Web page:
Swartacus’s review published on Letterboxd:
It's unfortunate this film was basically submarined due to the fact that they weren't allowed to use Hendrix's music.
The directorial debut of John Ridley (writer of U-Turn, Three Kings, 12 Years a Slave, and various Fresh Prince and Martin episodes) is an unpolished gem...a blurry sketch which occasionally crystallizes into razor-sharp focus.
For what it's worth, i LOVE that the usual greatest hits package of "Hendrix for Dummies" tunes are nowhere to be found. The monumental pretense is stripped away and we are left with a bare bones character study vs. a Voodoo Chile beer commercial.
Most of the music is fantastic, yet understated, Hendrix-inspired instrumentals from a house band. These are sketches of what the Hendrix "experience" was to become. I really enjoyed how Ridley used what he could to shape the tone of this period piece. There are only a few times when period perfect songs command your attention and you are drawn more into the music than the man. It's fitting the last few lines of the film have to do with inspiration. Ridley uses Dylan's "Leopard Skin Pill Box Hat" to perfection in an early scene to show how Jimi was influenced by the 60s troubadour and I think it is a very interesting commentary on how Jimi (because he was black) essentially had to go to London to repurpose his own people's music in order to break back into the states to join in with the white artists who stole it in the first place.
Ridley later floats in snippets of a note perfect cover of "Wild Thing" by Andre 3000 and the house band. This was so dead on I could have sworn it was the real deal. It felt like a hovering storm of primal rawk that was about to make landfall on the unsuspecting hippies of Monterey, California.
However, the real show-stopper is the Andre 3000/house band cover of The Beatles' Sgt. Pepper. This scene is mind-blowing in its accuracy and supercharged electric atmosphere. This scene conveys the spontaneous brilliance that was Hendrix better than any crappy facsimile of his famous Star Spangled Banner rendition or burning Stratocaster could have.
Andre 3000 is revelatory here. His talent is unmistakable and the pure joy in which he plays the Sgt. Pepper scene is truly something which grabs you in a way few actors have the capacity to do. Andre nails this role easily and with even more nuance than Kilmer as Morrison or Cusack/Dano as Brian Wilson. It is perfection.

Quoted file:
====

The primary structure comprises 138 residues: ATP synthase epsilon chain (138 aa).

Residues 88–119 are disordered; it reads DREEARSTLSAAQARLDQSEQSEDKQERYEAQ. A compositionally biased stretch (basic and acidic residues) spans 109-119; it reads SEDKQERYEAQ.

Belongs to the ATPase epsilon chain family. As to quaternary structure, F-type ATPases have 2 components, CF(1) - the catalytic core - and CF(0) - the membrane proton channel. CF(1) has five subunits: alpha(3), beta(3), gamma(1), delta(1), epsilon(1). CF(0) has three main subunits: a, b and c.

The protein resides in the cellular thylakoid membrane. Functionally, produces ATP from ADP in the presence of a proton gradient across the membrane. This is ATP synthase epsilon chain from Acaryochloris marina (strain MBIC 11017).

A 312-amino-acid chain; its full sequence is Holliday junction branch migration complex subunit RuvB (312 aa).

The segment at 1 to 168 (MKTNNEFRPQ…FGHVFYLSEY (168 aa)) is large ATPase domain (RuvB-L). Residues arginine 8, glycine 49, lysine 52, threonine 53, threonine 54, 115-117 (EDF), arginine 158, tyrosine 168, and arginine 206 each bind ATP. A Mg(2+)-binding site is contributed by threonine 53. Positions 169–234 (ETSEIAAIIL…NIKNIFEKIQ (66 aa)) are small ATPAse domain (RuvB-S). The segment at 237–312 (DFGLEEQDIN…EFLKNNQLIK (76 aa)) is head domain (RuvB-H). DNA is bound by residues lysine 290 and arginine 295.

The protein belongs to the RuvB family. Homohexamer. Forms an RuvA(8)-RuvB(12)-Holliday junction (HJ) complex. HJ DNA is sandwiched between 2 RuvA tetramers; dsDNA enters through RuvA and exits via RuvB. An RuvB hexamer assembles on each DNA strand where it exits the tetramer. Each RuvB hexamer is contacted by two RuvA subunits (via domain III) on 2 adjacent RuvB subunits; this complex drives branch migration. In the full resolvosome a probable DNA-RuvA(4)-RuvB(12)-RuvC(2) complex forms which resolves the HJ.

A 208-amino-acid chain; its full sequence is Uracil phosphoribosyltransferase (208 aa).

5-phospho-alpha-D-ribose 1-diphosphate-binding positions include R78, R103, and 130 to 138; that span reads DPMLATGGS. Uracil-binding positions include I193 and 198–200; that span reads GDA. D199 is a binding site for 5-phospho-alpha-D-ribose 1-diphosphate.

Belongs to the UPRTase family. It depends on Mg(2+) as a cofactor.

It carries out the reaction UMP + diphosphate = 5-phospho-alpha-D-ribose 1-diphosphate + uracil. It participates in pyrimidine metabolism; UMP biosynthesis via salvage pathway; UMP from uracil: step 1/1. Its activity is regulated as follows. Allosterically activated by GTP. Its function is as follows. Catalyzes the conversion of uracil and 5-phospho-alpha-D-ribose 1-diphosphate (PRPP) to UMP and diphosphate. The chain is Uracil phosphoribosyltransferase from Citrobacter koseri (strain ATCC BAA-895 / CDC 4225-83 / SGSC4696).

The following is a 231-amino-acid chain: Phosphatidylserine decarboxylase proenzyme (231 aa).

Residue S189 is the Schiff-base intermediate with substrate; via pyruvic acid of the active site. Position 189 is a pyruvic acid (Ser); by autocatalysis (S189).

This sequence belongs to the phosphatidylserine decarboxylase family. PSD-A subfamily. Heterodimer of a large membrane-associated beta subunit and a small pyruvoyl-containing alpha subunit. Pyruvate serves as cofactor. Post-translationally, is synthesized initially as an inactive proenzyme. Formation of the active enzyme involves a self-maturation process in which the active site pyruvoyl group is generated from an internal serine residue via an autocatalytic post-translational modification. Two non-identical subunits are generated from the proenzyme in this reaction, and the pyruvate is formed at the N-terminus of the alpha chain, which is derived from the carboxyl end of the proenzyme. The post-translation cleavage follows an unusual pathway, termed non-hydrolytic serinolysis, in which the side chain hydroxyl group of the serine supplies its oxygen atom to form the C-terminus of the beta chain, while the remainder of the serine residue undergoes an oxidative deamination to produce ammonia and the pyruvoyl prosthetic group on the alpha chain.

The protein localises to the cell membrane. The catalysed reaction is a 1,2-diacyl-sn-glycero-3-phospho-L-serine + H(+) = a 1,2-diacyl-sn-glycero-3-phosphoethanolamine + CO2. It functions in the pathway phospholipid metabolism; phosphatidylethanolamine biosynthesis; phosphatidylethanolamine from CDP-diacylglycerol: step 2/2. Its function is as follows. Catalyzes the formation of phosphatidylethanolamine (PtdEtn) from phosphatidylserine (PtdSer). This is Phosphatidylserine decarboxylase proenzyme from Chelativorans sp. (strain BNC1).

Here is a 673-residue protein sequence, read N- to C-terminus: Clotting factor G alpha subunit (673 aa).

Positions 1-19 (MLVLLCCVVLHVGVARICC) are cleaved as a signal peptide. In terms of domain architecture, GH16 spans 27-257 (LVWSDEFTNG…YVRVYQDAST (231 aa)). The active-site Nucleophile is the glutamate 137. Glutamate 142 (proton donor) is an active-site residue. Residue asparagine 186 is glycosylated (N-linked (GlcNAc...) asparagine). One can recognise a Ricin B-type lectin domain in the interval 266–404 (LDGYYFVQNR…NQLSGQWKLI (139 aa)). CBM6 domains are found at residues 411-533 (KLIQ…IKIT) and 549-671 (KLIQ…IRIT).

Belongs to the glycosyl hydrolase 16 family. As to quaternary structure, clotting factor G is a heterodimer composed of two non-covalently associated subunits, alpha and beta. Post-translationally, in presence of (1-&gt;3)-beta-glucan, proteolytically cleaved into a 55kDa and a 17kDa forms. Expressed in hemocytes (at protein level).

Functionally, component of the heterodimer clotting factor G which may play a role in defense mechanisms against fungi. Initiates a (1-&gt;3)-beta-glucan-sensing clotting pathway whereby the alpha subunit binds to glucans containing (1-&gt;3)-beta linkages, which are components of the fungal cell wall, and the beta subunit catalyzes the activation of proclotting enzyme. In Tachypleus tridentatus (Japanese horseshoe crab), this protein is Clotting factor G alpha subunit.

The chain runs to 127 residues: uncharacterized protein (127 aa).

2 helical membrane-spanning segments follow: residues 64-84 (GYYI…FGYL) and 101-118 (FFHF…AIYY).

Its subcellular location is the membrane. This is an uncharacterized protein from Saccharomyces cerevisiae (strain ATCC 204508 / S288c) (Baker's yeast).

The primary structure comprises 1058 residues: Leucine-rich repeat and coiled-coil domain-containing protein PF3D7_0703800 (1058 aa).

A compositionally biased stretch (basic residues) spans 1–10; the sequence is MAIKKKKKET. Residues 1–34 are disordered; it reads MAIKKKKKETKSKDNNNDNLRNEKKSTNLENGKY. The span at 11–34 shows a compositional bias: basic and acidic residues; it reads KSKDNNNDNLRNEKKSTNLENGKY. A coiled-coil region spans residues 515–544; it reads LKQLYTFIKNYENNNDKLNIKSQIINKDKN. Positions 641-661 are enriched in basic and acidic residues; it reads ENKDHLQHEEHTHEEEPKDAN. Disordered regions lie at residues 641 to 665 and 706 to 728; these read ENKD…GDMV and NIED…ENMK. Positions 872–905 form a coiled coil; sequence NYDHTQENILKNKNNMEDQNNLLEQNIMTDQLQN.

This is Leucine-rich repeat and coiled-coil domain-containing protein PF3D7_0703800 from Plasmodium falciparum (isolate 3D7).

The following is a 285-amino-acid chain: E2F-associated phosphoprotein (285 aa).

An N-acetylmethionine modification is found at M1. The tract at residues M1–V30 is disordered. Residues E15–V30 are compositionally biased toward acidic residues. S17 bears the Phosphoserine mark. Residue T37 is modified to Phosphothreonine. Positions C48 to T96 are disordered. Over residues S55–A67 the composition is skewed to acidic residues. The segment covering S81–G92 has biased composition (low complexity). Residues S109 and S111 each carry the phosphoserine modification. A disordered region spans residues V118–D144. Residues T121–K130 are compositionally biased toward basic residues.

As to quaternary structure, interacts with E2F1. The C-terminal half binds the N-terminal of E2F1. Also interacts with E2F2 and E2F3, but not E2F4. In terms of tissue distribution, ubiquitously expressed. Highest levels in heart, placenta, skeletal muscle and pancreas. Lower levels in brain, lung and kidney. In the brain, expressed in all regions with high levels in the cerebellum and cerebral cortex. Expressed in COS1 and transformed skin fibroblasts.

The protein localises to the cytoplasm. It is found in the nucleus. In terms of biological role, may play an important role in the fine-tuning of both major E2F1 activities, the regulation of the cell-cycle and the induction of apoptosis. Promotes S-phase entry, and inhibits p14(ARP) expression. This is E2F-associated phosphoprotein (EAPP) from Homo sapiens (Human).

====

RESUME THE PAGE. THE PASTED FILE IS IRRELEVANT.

The film itself is a mixed bag that ping pongs from the controversial domestic violence scenes to actual intriguing looks into the race relations of 60s London (which I highly doubt a white filmmaker would have touched). The look of the film is experimental and visually interesting. Sporadic smash cuts to black, The Limey-style cross-cutting, mixed media, use of old stock footage and varying film grains abound. If you are a hardcore fan of this specific scene you are in for a treat...casual fans of Hendrix are probably better off watching a concert DVD.
It's really a pity Ridley hasn't directed another film, he has real talent. I see he has no credits after this neutron bomb until he attached himself to another recent colossal failure (as a writer - Ben-Hur).
Jimi-All is by My Side ...despite having the worst title in the history of biopics... is an intriguing lark of a film and a showcase for the surprising talent of Andre Benjamin and John Ridley. I would love it if these two got together for another film...even if it is just to do a sequel where Jimi (off his triumph at the Monterey Pop Festival) is forced to tour the States with The Monkees and blasts the faces off unsuspecting 12 year olds and their dads (yes this tour really happened, and yes I would have paid to see it).